Newspaper without a country


Newspapers around the world are hurting for a host of reasons related to rising costs and technological change. But in Israel, Ha’aretz has some particular challenges. Der Spiegel has an interesting piece that begins with this description of the art in Ha’aretz’s lobby:

There in the foyer hangs an open pig’s carcass, looking just as it would in a slaughterhouse. This one, however, is reproduced in pieces of candy — red ones for the muscles, and yellow for the innards. The building’s doorman is on hand to help interpret this installation. The sculpture, he says, is like the land of Israel itself: "Beautiful on the outside, rotten on the inside."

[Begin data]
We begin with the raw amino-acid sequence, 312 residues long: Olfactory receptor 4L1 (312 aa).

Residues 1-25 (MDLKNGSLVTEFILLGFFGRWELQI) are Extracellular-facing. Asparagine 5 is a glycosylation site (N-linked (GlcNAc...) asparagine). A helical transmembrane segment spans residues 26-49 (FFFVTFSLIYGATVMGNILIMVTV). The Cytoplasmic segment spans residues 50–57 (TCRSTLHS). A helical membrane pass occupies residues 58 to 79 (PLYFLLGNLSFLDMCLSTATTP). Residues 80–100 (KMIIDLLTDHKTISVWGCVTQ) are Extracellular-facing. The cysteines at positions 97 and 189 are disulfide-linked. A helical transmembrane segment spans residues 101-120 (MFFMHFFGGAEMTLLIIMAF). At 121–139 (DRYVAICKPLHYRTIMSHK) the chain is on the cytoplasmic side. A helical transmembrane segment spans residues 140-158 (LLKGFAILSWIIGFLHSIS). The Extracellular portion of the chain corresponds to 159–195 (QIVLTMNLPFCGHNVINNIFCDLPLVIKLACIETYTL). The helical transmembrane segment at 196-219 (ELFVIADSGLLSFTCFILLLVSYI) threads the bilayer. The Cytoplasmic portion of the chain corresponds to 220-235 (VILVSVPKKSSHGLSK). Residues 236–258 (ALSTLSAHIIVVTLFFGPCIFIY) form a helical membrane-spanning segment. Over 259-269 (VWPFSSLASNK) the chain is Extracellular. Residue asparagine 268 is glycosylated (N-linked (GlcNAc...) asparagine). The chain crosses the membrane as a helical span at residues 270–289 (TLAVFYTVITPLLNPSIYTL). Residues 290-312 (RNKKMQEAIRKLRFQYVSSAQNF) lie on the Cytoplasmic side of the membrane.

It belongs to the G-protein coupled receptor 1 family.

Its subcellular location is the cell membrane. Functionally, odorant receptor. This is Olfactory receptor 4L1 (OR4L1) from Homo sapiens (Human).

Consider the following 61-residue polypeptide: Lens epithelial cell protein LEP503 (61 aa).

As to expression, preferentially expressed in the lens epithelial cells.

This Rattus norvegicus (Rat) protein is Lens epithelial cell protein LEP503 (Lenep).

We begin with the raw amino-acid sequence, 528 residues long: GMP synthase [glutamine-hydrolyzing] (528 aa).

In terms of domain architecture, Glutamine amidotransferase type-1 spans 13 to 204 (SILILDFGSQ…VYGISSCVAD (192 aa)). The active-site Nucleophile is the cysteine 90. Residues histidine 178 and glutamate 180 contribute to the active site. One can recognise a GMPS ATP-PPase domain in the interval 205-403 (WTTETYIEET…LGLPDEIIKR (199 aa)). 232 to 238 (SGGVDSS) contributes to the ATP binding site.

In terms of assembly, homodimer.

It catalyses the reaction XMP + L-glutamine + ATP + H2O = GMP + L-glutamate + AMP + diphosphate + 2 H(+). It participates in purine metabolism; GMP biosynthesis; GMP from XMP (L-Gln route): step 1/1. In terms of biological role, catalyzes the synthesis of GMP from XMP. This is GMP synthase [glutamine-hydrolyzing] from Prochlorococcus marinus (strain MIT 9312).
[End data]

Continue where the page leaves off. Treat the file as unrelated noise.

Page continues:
But the paper’s real challenge lies elsewhere:

The only problem is that actively advocating peace negotiations is a fairly unpopular position in Israel at the moment. Shortly after the end of the Six Day War in 1967, Haaretz was already promoting the return of the occupied territories in exchange for peace. With the 1994 Oslo Accords, majority Israeli opinion also began to swing in this direction. But the happy marriage between the newspaper and prevailing public opinion didn’t last long. With the beginning of the second Palestinian intifada in 2000 and the accompanying suicide attacks in Israeli cities, the land and "The Land" once again went their separate ways.

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